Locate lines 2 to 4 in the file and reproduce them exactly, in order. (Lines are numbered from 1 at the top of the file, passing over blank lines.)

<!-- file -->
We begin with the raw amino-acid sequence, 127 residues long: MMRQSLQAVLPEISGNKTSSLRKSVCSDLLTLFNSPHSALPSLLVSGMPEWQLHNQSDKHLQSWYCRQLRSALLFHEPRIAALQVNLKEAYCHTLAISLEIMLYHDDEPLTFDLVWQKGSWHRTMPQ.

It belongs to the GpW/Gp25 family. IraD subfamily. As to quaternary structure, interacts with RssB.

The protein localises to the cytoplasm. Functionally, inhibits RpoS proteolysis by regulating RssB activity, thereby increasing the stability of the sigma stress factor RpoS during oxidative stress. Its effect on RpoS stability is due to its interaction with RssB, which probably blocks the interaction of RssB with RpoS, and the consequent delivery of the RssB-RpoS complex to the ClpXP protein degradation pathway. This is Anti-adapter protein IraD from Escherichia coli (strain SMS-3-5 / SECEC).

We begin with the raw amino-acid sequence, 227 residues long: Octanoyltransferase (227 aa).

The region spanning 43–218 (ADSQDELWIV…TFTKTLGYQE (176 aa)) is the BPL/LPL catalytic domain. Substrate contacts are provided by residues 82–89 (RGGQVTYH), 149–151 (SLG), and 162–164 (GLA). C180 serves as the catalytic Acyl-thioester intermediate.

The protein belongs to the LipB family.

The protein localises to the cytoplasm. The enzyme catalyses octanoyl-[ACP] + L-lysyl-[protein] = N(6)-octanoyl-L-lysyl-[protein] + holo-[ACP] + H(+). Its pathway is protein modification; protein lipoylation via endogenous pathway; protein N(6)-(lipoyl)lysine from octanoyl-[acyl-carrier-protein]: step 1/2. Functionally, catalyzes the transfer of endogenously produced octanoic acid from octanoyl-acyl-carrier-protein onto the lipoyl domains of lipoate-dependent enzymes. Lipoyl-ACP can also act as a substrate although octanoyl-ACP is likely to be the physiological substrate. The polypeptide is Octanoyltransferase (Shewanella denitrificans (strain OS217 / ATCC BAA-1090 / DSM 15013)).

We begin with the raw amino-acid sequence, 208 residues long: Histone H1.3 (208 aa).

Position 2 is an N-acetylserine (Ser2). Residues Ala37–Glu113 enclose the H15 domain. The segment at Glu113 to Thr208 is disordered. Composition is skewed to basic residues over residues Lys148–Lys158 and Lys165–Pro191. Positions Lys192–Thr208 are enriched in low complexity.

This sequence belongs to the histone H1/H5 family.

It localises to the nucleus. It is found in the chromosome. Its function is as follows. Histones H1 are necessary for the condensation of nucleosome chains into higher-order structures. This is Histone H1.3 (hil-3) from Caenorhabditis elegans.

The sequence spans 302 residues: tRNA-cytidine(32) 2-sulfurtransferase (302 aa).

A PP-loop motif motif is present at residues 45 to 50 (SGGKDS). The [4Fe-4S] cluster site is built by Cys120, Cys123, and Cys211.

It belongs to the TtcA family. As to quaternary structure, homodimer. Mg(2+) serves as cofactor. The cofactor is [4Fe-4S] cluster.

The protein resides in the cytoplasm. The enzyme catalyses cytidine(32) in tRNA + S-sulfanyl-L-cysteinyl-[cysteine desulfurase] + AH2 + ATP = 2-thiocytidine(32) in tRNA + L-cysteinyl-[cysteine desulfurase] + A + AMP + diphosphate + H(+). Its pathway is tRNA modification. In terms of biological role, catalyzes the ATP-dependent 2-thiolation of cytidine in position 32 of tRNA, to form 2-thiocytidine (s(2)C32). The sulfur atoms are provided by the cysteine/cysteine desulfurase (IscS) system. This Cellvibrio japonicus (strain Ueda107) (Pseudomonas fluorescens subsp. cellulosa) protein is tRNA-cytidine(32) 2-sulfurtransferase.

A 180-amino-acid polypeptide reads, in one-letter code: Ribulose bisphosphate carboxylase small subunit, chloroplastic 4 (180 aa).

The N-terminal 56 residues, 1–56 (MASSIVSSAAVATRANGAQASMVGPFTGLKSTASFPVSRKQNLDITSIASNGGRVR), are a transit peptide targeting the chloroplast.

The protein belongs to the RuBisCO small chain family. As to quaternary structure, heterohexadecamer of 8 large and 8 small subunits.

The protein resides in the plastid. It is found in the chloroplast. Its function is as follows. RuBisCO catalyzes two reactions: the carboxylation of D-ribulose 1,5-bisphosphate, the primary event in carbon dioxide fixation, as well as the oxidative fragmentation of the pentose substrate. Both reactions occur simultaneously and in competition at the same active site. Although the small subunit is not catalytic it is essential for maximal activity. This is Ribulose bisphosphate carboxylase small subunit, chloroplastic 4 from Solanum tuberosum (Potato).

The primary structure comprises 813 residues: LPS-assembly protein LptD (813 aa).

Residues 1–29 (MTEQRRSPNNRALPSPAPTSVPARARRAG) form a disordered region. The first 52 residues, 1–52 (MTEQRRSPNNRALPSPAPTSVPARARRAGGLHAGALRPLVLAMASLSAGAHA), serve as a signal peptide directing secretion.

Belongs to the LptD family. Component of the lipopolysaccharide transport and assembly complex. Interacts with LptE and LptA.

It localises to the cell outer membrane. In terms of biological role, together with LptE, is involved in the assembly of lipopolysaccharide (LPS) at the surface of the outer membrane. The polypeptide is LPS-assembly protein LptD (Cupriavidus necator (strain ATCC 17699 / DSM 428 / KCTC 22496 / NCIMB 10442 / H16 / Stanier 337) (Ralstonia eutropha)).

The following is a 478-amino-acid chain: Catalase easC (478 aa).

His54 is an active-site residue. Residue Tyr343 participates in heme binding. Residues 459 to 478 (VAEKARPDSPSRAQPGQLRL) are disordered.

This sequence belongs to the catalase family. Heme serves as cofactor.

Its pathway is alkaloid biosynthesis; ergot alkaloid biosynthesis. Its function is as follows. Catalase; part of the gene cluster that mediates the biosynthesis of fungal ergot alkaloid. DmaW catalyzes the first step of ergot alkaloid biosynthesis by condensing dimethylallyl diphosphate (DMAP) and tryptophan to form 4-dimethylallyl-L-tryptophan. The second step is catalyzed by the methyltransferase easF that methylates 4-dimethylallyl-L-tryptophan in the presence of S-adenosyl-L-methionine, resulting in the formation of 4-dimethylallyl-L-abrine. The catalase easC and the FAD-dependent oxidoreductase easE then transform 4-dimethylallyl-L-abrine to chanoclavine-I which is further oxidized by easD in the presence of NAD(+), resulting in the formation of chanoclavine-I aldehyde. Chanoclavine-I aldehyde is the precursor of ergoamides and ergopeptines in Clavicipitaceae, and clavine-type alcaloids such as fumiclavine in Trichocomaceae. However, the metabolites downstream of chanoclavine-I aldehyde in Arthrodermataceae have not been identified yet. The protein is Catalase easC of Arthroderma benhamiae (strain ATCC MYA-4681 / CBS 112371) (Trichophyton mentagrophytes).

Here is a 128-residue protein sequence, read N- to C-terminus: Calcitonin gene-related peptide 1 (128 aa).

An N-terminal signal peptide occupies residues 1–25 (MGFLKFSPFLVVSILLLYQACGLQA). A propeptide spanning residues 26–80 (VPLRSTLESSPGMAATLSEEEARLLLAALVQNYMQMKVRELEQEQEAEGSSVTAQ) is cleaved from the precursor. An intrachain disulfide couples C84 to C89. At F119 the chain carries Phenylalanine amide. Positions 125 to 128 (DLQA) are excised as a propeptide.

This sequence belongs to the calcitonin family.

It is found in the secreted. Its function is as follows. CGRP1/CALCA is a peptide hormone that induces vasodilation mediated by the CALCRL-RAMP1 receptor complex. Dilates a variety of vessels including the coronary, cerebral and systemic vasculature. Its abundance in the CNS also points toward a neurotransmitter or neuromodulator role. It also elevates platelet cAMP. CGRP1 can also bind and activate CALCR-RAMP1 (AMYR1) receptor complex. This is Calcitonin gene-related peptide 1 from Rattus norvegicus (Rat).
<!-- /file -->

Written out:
It belongs to the GpW/Gp25 family. IraD subfamily. As to quaternary structure, interacts with RssB.

The protein localises to the cytoplasm. Functionally, inhibits RpoS proteolysis by regulating RssB activity, thereby increasing the stability of the sigma stress factor RpoS during oxidative stress. Its effect on RpoS stability is due to its interaction with RssB, which probably blocks the interaction of RssB with RpoS, and the consequent delivery of the RssB-RpoS complex to the ClpXP protein degradation pathway. This is Anti-adapter protein IraD from Escherichia coli (strain SMS-3-5 / SECEC).

We begin with the raw amino-acid sequence, 227 residues long: Octanoyltransferase (227 aa).